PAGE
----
One of the best scenes from Quentin Tarantino’s “Django Unchained” contains no action and no dialogue. It’s just a simple montage of Jamie Foxx’s and Christoph Waltz’s characters riding horses set to Jim Croce’s “I Got a Name.” A big part of my love for this scene is due to the Croce song, one of my favorites from listening to AM-radio in the 1970s.
Harry Nilsson’s hard rock showstopper from 1971’s “Nilsson Schmillson” album. “Fire’s” most famous appearance was as the main musical piece during the extended paranoid climax of Martin Scorsese’s 1990 gangster-film classic “Goodfellas.” Apparently Scorsese’s first choice for this scene was the Rolling Stones’ 1983 rocker “She Was Hot,” but since Scorsese has a strict policy of only using music that was recorded during the period he’s depicting or earlier (the scene in question took place in 1980), he went with Nilsson’s song instead. I have to say this is a much better choice as it is a lot more ominous sounding. And seriously, could you imagine that final climactic scene with any other music than “Fire”? A great song for being paranoid. And as they say, paranoia is just reality on a finer scale.
X covers Richard Thompson’s classic 1982 song about a lone assassin. From the mid-1990s Richard Thompson-tribute album “Beat the Retreat.” Some blistering electric guitar on this one, as well as some nice harmonizing by John Doe and Exene Cervenka. Seriously, if you’re a fan of X and/or Thompson, you really need to check this out.
Bob Mould does two killer covers … Neil Young’s “Cinnamon Girl” and Cheap Trick’s “Surrender.” R.E.M.’s Peter Buck guests on “Cinnamon Girl.” Crank this all the way up.
Frank Zappa’s biggest “hit,” “Valley Girl” came about because his daughter Moon, wanted to spend time with her father, who was either always on the road or sequestered in his home studio. According to Barry Miles’s biography of Frank, Moon slipped a note under Frank’s home studio door “addressed to ‘Daddy” (not ‘Frank,’ as he liked to be called). She introduced herself: ‘I’m 13 years old. My name is Moon. Up until now I have been trying to stay out of your way while you record. However, I have come to the conclusion that I would love to sing on your album … She gave the house telephone number and asked him to contact her agent, Gail Zappa, and suggested that she might do her ‘Encino accent’ or her “Surfer Dood Talk.’ ‘It was me saying ‘Pay attention to me!'”
Eventually, Frank woke his daughter Moon up in the middle of the night to record the conversations she had with her friends, phrases she picked up by living in the San Fernando Valley and going to various “parties, bar mitzvahs, and the (Sherman Oaks) Galleria.” Per Frank, the song was NOT intended to be a celebration of the Valley, but an illustration of how vapid and depressing the area was.
The song first became a hit on KROQ-FM in Los Angeles when the station played the song during an interview with Moon. The response from the public was phenomenal and the song was added to heavy rotation, prompting other stations to do likewise. The song became a national hit, going as high as Number 32 on Billboard’s pop charts and Number 12 on the Mainstream Rock charts. The song’s popularity was a thorn in Zappa’s side, because of the way people adopted “Valley-speak” and philosophy as a positive thing.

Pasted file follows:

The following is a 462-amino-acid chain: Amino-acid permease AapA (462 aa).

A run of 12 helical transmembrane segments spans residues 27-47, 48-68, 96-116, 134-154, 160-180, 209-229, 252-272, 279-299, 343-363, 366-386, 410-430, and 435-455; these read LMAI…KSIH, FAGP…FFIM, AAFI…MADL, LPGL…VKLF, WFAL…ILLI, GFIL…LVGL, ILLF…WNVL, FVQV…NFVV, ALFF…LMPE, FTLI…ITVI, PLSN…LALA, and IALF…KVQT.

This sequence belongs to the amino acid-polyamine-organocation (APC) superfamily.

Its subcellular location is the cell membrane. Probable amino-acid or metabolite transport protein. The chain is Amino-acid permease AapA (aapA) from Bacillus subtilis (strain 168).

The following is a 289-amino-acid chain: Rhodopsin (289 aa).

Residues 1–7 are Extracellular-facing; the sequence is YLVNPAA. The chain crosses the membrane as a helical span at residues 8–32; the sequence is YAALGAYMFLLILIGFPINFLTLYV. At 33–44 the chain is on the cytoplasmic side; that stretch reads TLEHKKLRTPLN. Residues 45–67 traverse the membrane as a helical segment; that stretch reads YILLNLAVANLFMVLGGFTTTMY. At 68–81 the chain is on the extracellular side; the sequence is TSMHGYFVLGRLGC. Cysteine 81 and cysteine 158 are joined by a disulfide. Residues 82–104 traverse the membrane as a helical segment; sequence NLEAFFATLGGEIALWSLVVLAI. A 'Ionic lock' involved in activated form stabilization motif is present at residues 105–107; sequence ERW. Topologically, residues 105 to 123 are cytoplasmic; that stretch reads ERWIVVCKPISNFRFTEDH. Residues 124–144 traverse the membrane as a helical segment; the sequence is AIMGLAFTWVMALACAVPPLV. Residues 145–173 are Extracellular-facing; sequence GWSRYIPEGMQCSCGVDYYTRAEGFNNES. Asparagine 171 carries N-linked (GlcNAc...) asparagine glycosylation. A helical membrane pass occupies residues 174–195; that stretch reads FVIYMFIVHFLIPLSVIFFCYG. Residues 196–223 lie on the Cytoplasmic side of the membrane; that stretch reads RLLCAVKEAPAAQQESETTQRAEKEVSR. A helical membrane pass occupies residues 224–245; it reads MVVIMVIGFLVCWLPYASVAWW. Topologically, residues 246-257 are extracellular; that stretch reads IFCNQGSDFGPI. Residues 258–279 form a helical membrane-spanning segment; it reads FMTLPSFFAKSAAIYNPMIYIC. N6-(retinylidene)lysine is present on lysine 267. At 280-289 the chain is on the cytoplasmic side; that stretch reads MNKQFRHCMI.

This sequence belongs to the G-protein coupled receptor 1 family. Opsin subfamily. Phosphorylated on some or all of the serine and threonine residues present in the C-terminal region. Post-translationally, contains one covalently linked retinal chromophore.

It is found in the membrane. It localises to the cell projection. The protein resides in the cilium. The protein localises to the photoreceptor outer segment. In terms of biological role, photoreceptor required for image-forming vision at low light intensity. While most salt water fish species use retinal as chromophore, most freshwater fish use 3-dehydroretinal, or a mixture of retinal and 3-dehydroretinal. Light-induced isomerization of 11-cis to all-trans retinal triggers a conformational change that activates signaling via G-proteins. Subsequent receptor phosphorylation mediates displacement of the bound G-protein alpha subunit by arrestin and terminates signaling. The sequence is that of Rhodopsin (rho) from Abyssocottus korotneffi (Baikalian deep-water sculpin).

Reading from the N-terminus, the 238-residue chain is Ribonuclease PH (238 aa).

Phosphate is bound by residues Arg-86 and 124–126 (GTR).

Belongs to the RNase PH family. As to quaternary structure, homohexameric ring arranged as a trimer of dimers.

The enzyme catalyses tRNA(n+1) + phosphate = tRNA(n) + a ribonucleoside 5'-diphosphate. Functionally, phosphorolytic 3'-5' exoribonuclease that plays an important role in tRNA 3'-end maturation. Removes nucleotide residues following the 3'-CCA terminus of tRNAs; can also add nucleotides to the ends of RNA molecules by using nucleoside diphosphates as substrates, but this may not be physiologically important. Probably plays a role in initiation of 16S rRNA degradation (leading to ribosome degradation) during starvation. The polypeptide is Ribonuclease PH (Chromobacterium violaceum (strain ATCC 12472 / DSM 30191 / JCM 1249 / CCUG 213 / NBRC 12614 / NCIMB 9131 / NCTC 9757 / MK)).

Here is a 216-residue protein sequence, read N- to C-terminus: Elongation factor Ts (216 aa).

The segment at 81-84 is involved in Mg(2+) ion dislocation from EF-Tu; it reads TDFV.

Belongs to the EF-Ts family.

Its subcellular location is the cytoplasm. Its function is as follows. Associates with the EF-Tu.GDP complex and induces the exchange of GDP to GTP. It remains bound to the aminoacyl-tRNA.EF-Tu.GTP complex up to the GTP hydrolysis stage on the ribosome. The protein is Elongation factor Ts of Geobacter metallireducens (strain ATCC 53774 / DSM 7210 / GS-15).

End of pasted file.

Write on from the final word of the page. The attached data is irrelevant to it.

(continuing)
The clip here is Moon appearing on a pop music show performing “Valley Girl” with some dancers dressed in some hideous but spot-on 1980s style clothes.
Moon has a lot of great stories to tell, some of which can be heard in this interview she did with Marc Maron back in 2013.
Another wonderful moment from the stellar TV show “Freaks and Geeks” involving rock music. This is from the final episode, where Lindsay Weir, a high school honor student disenchanted with the expectations put upon her, puts on the Grateful Dead’s “American Beauty” album and really connects with it, especially the opening track “Box of Rain.”
One band I am sad to discover much too late is Portland, Oregon’s The Goddamn Gentlemen. This is one of the best bands never recorded by Crypt Records, equal to the New Bomb Turks, the Oblivians and every other gunk-punk genius who kicked complete a– back in the 1990s and 2000s. Both of their brilliant albums (“Sex Caliber Horsepower” and “Chariots of Fire Spitting Cobras”) can still be sought out. If you love nasty, molar-rattling punk, it’s well worth your while seeking these out. Oh, and both albums are in heavy rotation over at Dave’s Strange Radio.
Marianne Faithfull’s splendid cover of Dylan’s classic song … from a 1971 album called “Rich Kid Blues” that was not released until 1984. Faithfull is easily in my top 5 favorite singers of all-time.
Oh my freaking God!!!!! An early version of the classic Rolling Stones song “Loving Cup” … from 1969. This is allegedly from tapes from Mick Taylor’s first session from the band. While I prefer the final version that appeared on “Exile on Main Street” in 1972, this much bluesier version is still pretty jaw-dropping. Seriously, there was no better band in rock history than the Rolling Stones from 1966 through 1972.